Two days ago, Fitch released a report about U.S. bank exposure to Europe that caused bank shares to plummet, exacerbating a late sell-off in U.S. stock markets.
The report noted that exposure to stressed European markets was manageable, but warned further contagion posed a serious risk to the banks. The big five, Bank of America, Citigroup, Goldman Sachs, Morgan Stanley and JP Morgan have about $22 billion in hedges associated with the stress markets, but Fitch still has concerns over how viable the hedges are.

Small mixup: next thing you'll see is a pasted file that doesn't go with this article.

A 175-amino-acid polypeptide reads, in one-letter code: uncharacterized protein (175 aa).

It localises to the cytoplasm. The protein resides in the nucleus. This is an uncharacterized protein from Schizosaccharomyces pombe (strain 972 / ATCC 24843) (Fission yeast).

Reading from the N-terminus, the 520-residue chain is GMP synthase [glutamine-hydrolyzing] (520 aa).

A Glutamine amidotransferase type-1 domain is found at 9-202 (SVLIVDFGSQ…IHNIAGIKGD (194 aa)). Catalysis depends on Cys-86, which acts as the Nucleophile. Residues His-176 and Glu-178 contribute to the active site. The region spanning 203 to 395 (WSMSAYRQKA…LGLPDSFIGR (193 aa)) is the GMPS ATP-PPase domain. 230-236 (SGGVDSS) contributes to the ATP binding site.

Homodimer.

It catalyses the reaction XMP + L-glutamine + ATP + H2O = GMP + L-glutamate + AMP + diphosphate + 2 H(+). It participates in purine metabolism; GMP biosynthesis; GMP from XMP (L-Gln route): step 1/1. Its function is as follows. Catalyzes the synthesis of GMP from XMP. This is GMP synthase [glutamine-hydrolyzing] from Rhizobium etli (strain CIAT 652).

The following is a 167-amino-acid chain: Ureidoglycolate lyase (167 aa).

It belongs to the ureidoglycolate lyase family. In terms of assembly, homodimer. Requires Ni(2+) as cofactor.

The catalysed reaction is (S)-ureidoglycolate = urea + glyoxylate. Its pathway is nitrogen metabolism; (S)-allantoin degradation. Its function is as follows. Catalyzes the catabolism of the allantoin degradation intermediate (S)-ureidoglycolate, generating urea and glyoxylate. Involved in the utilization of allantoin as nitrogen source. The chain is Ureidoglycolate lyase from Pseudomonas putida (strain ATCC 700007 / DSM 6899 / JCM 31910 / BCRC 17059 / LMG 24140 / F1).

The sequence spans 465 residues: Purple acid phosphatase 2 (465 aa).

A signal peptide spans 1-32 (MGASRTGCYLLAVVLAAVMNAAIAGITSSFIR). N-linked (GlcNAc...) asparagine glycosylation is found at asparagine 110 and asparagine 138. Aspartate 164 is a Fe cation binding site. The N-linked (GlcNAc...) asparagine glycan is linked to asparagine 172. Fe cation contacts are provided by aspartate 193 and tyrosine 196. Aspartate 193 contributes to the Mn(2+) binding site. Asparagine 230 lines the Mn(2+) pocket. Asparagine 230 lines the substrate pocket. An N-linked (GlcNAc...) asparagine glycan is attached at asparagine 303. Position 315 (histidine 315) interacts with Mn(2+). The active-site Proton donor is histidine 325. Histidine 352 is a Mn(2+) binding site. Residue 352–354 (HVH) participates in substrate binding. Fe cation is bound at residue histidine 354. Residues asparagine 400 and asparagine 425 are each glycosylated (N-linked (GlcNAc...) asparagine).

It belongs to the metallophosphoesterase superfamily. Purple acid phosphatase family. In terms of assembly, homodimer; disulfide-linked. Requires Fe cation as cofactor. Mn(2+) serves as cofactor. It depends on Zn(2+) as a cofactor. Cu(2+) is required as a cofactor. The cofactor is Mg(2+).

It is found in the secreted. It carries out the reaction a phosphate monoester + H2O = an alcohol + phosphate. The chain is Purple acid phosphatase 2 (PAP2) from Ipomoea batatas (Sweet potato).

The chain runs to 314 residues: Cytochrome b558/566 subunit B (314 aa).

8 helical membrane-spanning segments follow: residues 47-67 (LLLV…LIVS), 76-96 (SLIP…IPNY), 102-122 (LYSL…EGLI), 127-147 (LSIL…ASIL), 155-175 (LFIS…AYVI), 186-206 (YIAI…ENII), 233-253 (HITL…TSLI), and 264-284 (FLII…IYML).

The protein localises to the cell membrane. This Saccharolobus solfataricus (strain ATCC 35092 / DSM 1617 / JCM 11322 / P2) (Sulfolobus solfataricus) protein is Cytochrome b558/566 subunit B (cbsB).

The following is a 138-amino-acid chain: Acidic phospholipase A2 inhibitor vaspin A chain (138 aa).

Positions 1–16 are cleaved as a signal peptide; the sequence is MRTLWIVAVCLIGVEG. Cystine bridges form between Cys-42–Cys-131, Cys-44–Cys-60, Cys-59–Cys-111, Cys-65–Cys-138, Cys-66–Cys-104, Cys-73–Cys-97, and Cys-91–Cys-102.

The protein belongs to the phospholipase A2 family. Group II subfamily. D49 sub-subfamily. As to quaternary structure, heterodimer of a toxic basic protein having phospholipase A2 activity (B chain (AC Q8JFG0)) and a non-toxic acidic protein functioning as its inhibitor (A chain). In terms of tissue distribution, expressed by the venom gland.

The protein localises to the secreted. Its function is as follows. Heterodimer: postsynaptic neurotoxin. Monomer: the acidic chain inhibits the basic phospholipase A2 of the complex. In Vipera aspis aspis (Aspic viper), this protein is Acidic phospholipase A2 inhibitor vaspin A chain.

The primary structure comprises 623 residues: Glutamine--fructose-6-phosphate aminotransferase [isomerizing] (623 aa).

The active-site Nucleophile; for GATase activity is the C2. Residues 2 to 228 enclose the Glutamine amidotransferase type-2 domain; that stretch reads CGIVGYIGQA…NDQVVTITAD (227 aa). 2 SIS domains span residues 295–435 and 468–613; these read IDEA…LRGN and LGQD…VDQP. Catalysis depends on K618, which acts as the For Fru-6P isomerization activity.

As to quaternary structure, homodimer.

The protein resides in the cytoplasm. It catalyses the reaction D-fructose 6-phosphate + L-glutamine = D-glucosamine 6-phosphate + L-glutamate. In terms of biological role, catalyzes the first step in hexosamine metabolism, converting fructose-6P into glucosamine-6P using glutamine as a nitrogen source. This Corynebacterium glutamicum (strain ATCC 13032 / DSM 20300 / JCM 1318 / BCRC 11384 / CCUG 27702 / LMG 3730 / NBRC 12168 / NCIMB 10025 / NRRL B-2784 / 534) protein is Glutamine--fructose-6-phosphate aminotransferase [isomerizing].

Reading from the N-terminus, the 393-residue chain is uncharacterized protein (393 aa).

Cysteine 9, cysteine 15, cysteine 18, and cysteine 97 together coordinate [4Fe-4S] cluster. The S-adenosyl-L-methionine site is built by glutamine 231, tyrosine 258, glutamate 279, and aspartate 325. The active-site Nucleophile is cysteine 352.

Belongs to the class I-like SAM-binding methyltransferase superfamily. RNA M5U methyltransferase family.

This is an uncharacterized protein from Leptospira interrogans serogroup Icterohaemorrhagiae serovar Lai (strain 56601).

Fitch said the rating outlook on the U.S. banking industry is stable, but the risks of negative shock are climbing and could change this view. A hindered U.S. banking system could weigh heavily on the U.S. economy.
JP Morgan, Goldman Sachs, and Morgan Stanley did not reveal their sovereign exposure. Nevertheless, their exposures to multinationals and financial institutions are significant. Here’s a chart from the Fitch report that shows the exposures of six big banks to European markets. Stressed European markets refer to the PIIGS: Portugal, Italy, Ireland, Greece and Spain.
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